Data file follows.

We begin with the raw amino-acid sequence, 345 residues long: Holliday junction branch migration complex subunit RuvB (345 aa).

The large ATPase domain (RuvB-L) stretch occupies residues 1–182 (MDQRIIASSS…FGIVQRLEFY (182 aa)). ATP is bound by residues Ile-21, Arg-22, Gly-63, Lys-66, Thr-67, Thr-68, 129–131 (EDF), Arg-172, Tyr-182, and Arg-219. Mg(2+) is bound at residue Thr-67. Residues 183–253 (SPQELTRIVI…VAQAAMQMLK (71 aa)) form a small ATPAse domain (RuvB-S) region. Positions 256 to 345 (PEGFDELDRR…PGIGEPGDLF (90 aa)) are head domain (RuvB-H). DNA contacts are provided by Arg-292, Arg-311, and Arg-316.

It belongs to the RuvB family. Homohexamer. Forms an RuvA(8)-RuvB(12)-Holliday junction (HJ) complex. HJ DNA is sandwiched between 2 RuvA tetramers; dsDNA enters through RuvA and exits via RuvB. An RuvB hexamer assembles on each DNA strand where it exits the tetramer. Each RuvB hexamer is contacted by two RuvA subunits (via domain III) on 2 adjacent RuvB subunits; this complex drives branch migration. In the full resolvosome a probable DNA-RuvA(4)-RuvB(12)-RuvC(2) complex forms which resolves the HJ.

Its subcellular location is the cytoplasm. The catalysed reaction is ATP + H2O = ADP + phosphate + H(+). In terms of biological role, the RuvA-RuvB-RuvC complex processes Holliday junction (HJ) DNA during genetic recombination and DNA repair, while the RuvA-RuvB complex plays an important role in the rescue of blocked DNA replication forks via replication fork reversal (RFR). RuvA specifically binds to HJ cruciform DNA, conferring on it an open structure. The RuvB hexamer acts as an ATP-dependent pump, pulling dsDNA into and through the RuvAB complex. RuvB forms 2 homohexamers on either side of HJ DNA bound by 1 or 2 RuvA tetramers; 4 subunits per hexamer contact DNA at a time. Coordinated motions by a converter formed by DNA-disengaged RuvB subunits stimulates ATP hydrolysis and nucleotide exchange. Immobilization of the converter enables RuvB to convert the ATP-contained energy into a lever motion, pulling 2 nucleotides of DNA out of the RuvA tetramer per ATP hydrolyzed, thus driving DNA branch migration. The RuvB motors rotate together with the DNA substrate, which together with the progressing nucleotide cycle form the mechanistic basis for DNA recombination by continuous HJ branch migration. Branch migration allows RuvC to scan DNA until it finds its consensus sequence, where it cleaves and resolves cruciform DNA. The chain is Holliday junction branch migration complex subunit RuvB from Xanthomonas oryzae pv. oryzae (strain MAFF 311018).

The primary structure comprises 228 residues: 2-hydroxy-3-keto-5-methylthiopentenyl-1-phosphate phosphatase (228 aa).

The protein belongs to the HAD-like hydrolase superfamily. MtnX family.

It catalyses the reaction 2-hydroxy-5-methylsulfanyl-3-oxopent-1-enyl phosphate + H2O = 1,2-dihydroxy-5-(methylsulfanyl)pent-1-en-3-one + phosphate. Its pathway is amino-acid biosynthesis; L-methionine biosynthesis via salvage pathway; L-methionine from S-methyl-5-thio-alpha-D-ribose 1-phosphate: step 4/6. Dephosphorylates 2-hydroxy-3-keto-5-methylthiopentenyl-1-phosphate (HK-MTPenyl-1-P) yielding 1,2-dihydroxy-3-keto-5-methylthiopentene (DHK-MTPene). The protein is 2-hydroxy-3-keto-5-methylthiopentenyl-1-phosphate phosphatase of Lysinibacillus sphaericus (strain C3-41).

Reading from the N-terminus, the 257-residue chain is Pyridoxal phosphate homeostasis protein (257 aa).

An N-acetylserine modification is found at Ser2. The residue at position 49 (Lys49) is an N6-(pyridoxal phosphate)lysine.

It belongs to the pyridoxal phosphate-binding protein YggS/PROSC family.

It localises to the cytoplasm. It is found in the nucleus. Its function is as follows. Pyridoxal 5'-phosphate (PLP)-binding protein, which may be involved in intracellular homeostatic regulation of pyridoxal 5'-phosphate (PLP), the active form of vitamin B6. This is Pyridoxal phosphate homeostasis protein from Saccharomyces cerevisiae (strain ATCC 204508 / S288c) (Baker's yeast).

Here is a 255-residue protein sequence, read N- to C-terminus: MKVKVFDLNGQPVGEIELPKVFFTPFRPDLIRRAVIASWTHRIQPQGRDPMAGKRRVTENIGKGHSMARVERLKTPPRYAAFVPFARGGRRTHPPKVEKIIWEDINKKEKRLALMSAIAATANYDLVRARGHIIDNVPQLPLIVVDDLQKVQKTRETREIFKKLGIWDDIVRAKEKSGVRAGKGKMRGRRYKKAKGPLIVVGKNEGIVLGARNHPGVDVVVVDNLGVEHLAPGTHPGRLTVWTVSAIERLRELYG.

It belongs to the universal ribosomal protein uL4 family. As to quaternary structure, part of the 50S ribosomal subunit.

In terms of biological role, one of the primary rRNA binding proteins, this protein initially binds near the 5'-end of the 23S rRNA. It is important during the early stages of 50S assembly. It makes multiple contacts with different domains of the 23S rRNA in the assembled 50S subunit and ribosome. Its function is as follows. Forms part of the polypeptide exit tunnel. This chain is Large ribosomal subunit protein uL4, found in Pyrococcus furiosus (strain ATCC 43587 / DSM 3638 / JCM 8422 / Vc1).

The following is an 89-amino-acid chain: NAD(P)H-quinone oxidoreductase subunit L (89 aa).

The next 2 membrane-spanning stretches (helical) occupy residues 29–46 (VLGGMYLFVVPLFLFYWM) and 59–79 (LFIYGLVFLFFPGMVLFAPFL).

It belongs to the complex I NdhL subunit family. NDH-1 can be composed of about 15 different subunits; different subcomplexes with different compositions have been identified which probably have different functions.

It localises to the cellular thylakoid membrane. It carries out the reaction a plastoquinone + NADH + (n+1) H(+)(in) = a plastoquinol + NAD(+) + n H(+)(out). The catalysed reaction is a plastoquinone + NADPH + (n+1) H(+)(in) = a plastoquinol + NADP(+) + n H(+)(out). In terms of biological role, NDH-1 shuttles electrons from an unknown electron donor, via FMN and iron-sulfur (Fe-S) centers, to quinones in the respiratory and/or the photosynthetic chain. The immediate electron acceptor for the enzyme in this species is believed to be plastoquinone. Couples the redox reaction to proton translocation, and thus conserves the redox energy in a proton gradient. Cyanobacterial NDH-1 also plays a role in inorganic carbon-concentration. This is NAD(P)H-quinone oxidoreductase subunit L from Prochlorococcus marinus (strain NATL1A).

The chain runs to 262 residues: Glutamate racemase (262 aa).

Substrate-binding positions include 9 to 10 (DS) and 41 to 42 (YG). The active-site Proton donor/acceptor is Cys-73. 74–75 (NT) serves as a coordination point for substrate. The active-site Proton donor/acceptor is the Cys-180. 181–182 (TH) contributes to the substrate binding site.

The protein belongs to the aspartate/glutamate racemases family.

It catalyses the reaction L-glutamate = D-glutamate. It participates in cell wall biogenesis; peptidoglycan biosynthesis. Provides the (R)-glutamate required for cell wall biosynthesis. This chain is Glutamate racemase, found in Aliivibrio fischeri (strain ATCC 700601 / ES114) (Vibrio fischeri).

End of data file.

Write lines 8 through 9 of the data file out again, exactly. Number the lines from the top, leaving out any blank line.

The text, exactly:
Reading from the N-terminus, the 257-residue chain is Pyridoxal phosphate homeostasis protein (257 aa).

An N-acetylserine modification is found at Ser2. The residue at position 49 (Lys49) is an N6-(pyridoxal phosphate)lysine.